Will they succeed?  Will the penny raffle find a winner?

Or has Penny herself somehow stacked the deck?

Turning sexual harrassment on its head.

Heads...

...or tails?
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The Zen of Art




A comedy about Zen Buddhism?  Hai!

Or maybe "Haiku":

Art Westin goes East;
A Salesman who finds The Light;
Occidentally.


Or even more "Occidentally":

Art Westin - high-strung, plugged-in, always-selling - is forced to spend a week in a Japanese Zen monestarty...

...where he encounters a unique koan ("riddle") of philosophy and phunny...

...culminating in a moment of satori ("insight") that changes his life.

But will this enlightenment last when he returns to the West?
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Y.M.I.




Choir, listen to the pitch:

A diverse chorus of teenagers unite
during a whirlwind musical tour of Europe.

“Y.M.I.” stands for “Young Musicians International”, based on an actual organization I traveled with during my own teenage years.  The idea was to “promote fellowship through the international language of music”. 

At least, in theory.

In practice, fellowship within the group was hard enough to maintain, while concerts were often the last thing on the mind of young men and women far away from home for the first time in their lives. 

Until, miraculously, it all came together at tour’s end.

It’s not “High School Musical” nor "Glee", but it will be recognizable to anyone who ever sang in a high school choir. 

Or survived adolescence.

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The Last Reel




1.  Confidential:  The following logline has been classified "reliable" from an inside source:

Two former covert operatives
 are forced to recover the mysterious film

that turned them into fugitives... and enemies.

Decryption (Level I):

Once the top field team planted deep in the former Soviet Union, two U.S. agents have been living off the grid for decades, on the lam after a mission gone bad...

...until the C.I.A. rounds them up to recover what they lost...

...reopening personal wounds...

...and national secrets.

2.  Secret:

Decryption (Level II):

This document was originally written to be the final movie in the Newman/Redford “trilogy”, which began with "Butch Cassidy and The Sundance Kid" and continued with "The Sting".  Many references, both overt and covert, are hidden within.

3.  Top Secret:

Decryption (Level III):

The NCS (National Clandestine Service) suspects this entire story to be a stealth metaphor for the current state of the Hollywood movie industry, code name "The Biz".

[Reference:  "Goddamn metaphors..."]

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Teleplays

Take Off!




This is a Television Pilot Package, specifically a 1/2 hour comedy series that offers:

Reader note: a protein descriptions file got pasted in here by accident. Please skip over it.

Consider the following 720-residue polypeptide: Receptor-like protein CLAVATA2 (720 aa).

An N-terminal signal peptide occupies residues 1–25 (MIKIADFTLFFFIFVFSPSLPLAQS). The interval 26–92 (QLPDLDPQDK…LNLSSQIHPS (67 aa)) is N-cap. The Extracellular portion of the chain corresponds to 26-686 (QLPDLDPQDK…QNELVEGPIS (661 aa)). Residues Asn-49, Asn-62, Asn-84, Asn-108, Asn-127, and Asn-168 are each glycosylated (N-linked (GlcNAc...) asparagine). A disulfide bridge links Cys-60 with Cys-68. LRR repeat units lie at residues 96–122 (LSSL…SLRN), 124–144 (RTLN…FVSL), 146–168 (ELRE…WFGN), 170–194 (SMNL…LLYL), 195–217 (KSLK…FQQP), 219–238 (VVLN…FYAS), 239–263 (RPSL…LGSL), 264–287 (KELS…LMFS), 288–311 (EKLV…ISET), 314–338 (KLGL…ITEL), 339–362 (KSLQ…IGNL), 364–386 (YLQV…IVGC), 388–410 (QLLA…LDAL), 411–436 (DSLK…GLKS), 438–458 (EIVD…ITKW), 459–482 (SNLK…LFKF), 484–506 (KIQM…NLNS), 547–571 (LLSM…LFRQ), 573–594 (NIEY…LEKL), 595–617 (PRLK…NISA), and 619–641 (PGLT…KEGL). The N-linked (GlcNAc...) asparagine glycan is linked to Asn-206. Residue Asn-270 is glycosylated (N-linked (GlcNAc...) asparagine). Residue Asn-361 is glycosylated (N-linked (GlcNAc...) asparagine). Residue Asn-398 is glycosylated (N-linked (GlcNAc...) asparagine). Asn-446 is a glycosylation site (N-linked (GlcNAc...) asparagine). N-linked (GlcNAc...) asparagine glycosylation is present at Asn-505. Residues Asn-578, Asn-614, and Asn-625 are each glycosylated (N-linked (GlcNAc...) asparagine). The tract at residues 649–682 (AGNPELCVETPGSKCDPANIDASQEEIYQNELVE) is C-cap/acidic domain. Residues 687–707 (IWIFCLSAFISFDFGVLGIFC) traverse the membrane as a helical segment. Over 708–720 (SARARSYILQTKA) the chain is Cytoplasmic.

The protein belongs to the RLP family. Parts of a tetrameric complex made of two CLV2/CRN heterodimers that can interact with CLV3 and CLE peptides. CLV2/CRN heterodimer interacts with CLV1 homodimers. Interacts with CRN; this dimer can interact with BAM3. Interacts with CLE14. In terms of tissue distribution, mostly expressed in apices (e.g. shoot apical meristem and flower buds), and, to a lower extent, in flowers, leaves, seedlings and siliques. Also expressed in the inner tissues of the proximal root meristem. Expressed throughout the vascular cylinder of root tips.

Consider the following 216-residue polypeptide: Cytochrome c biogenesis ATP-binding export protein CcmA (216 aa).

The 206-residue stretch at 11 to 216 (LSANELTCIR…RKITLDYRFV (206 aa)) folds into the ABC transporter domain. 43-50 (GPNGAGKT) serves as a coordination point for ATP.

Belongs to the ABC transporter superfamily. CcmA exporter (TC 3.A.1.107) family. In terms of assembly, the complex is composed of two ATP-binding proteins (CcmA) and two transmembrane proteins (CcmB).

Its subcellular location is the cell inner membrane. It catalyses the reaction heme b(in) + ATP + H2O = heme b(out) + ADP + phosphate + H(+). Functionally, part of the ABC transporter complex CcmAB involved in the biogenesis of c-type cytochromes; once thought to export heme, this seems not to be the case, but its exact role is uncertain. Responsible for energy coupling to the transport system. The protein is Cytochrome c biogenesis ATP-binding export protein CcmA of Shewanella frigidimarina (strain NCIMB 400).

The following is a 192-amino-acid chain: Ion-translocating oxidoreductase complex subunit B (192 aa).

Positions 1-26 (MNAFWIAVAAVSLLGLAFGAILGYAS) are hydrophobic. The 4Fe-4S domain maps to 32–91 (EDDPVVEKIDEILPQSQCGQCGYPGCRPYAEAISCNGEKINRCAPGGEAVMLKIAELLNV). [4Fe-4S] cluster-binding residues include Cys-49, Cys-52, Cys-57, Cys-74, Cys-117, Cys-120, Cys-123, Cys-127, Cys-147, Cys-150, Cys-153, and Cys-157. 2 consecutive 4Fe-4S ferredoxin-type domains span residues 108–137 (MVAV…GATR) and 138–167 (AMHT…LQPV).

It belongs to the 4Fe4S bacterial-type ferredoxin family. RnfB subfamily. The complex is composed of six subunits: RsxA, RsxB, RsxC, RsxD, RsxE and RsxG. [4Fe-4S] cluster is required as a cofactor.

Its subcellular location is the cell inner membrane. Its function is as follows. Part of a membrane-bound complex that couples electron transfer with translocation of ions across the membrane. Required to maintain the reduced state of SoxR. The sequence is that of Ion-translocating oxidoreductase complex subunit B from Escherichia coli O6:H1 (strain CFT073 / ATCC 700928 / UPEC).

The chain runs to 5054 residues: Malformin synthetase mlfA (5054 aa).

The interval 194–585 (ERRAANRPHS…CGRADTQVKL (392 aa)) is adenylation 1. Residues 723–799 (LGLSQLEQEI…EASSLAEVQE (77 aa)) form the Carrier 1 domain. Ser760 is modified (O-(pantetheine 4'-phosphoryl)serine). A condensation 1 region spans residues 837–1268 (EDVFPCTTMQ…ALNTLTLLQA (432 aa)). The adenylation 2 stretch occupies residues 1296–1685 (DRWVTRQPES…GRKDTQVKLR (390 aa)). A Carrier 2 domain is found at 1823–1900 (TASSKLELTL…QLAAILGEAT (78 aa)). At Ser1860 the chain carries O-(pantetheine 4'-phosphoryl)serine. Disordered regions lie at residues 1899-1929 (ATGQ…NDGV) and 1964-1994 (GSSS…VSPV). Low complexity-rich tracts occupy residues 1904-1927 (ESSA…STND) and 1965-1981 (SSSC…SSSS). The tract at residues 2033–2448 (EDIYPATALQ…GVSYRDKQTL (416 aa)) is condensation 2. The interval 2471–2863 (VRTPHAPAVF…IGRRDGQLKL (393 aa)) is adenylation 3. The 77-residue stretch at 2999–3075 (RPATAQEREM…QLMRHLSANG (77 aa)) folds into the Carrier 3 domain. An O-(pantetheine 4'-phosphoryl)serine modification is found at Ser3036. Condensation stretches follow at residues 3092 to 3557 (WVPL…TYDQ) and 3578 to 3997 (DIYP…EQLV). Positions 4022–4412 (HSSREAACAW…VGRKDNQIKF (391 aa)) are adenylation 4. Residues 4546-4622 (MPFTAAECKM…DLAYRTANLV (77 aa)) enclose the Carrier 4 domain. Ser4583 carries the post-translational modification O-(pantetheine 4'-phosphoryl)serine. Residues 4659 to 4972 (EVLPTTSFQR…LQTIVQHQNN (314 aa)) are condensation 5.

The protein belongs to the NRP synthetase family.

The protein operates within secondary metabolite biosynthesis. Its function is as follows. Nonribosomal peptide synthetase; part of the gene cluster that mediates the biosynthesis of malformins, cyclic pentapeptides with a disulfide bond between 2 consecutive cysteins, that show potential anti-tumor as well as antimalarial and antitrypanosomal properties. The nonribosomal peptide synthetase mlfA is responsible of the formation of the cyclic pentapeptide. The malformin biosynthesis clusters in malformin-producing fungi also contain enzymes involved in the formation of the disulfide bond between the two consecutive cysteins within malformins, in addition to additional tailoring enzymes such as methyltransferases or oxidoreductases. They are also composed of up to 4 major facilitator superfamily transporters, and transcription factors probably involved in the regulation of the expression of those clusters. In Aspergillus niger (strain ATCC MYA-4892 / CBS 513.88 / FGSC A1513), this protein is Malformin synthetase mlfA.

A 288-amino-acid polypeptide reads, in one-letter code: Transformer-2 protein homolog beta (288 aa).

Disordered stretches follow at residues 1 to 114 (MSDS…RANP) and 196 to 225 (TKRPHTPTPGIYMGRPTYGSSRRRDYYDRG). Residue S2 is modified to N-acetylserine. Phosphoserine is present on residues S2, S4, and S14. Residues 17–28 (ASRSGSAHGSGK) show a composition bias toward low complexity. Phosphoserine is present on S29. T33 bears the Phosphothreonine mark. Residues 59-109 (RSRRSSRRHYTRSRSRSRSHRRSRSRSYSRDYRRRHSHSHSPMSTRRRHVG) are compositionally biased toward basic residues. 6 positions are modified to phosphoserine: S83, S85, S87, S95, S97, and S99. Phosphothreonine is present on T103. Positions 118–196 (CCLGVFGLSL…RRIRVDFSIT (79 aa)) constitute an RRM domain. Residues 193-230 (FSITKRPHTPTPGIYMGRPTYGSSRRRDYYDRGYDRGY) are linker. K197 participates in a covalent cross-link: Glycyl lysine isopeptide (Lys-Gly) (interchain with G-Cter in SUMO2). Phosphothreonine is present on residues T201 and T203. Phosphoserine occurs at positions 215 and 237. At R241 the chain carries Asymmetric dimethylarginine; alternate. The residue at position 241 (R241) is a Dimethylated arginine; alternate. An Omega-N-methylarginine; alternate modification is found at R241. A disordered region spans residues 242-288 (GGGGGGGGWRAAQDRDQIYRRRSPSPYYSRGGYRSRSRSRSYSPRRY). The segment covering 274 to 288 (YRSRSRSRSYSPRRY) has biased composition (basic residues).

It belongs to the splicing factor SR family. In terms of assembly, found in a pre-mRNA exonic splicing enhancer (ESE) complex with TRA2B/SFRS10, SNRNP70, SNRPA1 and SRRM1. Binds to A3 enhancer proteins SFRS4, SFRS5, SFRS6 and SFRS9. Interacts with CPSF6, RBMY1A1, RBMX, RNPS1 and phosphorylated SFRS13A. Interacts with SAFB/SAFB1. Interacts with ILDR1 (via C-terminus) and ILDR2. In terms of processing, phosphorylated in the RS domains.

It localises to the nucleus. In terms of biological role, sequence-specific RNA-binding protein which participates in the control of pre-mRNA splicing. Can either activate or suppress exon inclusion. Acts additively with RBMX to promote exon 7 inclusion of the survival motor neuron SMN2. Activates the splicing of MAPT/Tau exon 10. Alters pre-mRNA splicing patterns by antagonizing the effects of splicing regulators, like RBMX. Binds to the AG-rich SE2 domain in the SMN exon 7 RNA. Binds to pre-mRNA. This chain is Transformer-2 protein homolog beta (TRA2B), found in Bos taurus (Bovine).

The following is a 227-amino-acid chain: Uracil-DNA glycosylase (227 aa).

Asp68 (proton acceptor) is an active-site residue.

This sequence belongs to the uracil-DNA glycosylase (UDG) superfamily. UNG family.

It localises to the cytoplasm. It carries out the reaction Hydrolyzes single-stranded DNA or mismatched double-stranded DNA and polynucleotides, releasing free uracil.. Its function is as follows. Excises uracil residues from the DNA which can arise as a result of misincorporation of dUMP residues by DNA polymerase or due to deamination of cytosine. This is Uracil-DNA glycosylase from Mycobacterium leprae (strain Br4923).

A behind-the-scenes look at a locally-funded travel show
that reports from destinations around the world
on a very low budget.

Ironically, it was written just before the proliferation of unscripted TV.

Not so ironically, it was written "on spec" (speculation), meaning no one hired me to develop this concept.  I did it because I liked it.  Thought it had potential.

Still do.

It's still different.

Still risky.

Therefore still unlikely to ever "take off"...

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The Barn




This is a Television Pilot Package, specifically a 1/2 hour "dramedy" series that shows:

A behind-the-scenes look at a struggling community theater
presented in 5-episode arcs
each based on a well-known musical.

I wrote "THE BARN" several years ago, well before the coupling of Song and Series began to dominate the televised landscape.  Perhaps that's why, at the time, this particular programming barn was never "raised".

It would still be a risky venture, mainly because of its unique format.

And because in television, unlike its theatrical counterpart, sometimes "The show musn't go on."

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Stageplays

Trivial Pursuits




It ain’t dinner theater.

“TRIVIAL PURSUITS” is a 3-act, 4-character, 1-set play that asks:
“How much can an audience learn about a bunch of guys
who are sitting around a table playing a board game?”

Because that’s about the only action taking place on stage.


Unless you count the struggle for Timmy’s soul.

TIMMY is the timid host of this week’s gathering, which includes buddies TOM, the skirt-chaser; ROD, the logic-monger; and BEAR, the large and shambling animal – four vertices of a box called “maleness”.  And at the center of this box is a question, a single thin story thread upon which hangs pages of character revelation like sheets upon a clothesline:  Will Timmy grasp his last chance at salvation, saving himself from the hollow fate of his fellows by seeking the not-so-subtly-named Hope?

Because, mostly, “Trivial Pursuits” is about girls.  Or, rather, the attitude of Timmy’s counterparts toward girls.  Each (TOM, ROD, BEAR) is given a devoted ACT and a particular P.O.V. to present, all while playing a sometimes metaphorical game.  They use a number of time-proven male methods to get their points across.  They eat chips.  They drink beer.  They cheat.  They deliver monologues in the john.  They draw pictures.  In short, they cover every angle of their favorite topic from the juvenile to the sobering to the downright offensive.

With the final goal?  To reach out and touch each member of the audience with those twin masks of the theater, laughter and tears.

And possibly discomfort.

So, please:  No dining allowed.